The Forms of Leaves
Leaves axe described as simple or compound, depending on whether they have one or a number of blades. They are described also by their shapes and their margins (edges).
A simple leaf, or the leaflet of a compound leaf, may be lance-shaped, oval, elliptical, heart-shaped, or any of a large number of other shapes. The margin may be entire (smooth and unindented, as in corn); serrated (saw-toothed, as apple and elm leaves); waved (having rounded projections, as in the chestnut oak); or lobed (with deep indentations, as in oak and maple leaves). Pinnately lobed leaves (such as those of the oak) have indentations pointing toward the central vein. Palmately lobed leaves (maple leaves, for example) have indentations that point toward the base of the blade.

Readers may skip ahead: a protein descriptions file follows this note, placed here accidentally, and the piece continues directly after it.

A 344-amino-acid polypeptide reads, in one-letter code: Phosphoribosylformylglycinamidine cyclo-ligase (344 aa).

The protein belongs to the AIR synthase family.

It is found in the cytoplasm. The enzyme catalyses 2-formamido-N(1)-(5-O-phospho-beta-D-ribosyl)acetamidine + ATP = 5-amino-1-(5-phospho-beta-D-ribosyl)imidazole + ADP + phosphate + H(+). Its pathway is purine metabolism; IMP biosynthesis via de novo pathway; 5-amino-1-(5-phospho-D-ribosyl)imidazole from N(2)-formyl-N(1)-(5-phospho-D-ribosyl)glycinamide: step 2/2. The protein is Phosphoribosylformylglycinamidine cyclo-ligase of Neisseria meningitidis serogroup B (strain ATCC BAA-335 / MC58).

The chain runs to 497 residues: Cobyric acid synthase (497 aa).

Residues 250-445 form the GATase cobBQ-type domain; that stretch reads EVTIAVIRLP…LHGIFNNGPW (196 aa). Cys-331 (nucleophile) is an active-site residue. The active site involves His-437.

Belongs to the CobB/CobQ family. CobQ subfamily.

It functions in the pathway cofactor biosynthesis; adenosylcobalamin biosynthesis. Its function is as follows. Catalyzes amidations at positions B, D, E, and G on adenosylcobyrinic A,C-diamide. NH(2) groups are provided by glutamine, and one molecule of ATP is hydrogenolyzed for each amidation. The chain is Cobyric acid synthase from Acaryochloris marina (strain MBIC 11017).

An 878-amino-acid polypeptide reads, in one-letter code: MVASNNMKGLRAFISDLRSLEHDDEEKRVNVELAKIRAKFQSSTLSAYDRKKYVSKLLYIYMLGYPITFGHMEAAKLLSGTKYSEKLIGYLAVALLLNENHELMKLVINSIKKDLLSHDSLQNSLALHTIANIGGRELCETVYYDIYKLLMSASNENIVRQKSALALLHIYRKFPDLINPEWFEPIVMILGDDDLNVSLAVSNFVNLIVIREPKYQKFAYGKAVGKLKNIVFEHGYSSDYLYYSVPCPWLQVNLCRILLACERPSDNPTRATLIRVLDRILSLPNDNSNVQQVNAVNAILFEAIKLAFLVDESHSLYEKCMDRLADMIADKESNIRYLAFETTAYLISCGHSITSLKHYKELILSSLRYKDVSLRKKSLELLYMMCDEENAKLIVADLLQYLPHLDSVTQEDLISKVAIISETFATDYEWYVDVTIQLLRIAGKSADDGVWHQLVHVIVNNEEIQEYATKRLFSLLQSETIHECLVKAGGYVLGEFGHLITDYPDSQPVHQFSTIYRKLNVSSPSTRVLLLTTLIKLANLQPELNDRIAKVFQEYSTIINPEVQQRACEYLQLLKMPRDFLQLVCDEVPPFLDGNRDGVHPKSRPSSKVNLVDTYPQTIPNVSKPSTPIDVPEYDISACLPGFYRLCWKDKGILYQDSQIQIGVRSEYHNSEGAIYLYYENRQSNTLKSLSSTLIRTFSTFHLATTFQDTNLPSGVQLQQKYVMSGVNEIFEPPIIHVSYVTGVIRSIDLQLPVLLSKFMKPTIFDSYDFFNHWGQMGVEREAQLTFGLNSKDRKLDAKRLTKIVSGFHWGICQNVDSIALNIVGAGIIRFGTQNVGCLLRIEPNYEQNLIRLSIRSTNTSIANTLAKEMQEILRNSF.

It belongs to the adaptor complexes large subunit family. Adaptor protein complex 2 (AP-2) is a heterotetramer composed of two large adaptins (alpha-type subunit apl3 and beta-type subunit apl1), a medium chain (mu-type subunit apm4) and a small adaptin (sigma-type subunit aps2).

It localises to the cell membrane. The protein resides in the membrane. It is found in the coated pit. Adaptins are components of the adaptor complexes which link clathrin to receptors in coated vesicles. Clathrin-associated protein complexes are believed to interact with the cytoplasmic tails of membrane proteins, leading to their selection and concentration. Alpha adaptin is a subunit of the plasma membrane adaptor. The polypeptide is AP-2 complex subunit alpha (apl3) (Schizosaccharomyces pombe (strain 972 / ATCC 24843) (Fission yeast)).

A compound leaf consists of a number of leaflets. The leaflets look like leaves, but buds do not grow in their axils, as they do in the axils of true leaves. In a pinnately compound leaf the leaflets grow from both sides of the petiole, as the barbs grow from the shaft of a feather. The leaflets of a palmately compound leaf grow from the tip of the petiole. Doubly compound leaves have leaflets made up of still other leaflets.